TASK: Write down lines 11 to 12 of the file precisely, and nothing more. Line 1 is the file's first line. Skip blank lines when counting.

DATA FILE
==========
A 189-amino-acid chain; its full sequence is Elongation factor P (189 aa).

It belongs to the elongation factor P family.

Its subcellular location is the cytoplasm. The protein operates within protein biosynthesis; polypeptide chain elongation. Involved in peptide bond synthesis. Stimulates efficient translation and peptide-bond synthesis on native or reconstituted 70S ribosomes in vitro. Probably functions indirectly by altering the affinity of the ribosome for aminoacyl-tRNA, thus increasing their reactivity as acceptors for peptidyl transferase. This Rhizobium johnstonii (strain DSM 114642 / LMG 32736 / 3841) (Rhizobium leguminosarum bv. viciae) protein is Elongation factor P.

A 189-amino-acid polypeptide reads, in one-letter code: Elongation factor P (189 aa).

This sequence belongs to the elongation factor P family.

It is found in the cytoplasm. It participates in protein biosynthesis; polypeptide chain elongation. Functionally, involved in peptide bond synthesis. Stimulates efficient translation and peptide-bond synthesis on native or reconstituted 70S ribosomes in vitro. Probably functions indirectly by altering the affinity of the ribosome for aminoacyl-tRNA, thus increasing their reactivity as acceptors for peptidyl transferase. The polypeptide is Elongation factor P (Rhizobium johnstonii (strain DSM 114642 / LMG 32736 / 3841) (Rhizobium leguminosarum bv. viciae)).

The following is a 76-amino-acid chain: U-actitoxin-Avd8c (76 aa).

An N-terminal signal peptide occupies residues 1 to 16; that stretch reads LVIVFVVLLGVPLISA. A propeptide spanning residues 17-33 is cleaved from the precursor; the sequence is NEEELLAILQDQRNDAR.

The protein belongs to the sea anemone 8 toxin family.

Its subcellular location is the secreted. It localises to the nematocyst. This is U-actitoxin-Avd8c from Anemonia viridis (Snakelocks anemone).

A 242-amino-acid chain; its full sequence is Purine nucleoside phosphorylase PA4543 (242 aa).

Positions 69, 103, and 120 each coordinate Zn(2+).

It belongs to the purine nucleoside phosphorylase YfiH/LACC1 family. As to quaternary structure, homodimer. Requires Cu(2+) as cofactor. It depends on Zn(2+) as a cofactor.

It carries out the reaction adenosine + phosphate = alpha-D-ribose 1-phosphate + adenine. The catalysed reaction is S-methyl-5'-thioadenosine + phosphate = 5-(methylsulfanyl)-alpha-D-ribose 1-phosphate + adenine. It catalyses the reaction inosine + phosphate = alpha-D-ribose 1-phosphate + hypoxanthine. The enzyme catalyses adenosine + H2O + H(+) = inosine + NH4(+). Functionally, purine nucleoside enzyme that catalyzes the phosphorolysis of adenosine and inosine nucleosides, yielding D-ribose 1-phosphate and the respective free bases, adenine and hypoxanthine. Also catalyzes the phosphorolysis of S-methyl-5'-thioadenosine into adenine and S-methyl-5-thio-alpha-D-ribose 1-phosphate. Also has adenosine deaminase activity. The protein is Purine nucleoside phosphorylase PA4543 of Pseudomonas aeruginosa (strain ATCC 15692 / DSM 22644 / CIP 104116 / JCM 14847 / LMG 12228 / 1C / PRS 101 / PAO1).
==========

A 242-amino-acid chain; its full sequence is Purine nucleoside phosphorylase PA4543 (242 aa).

Positions 69, 103, and 120 each coordinate Zn(2+).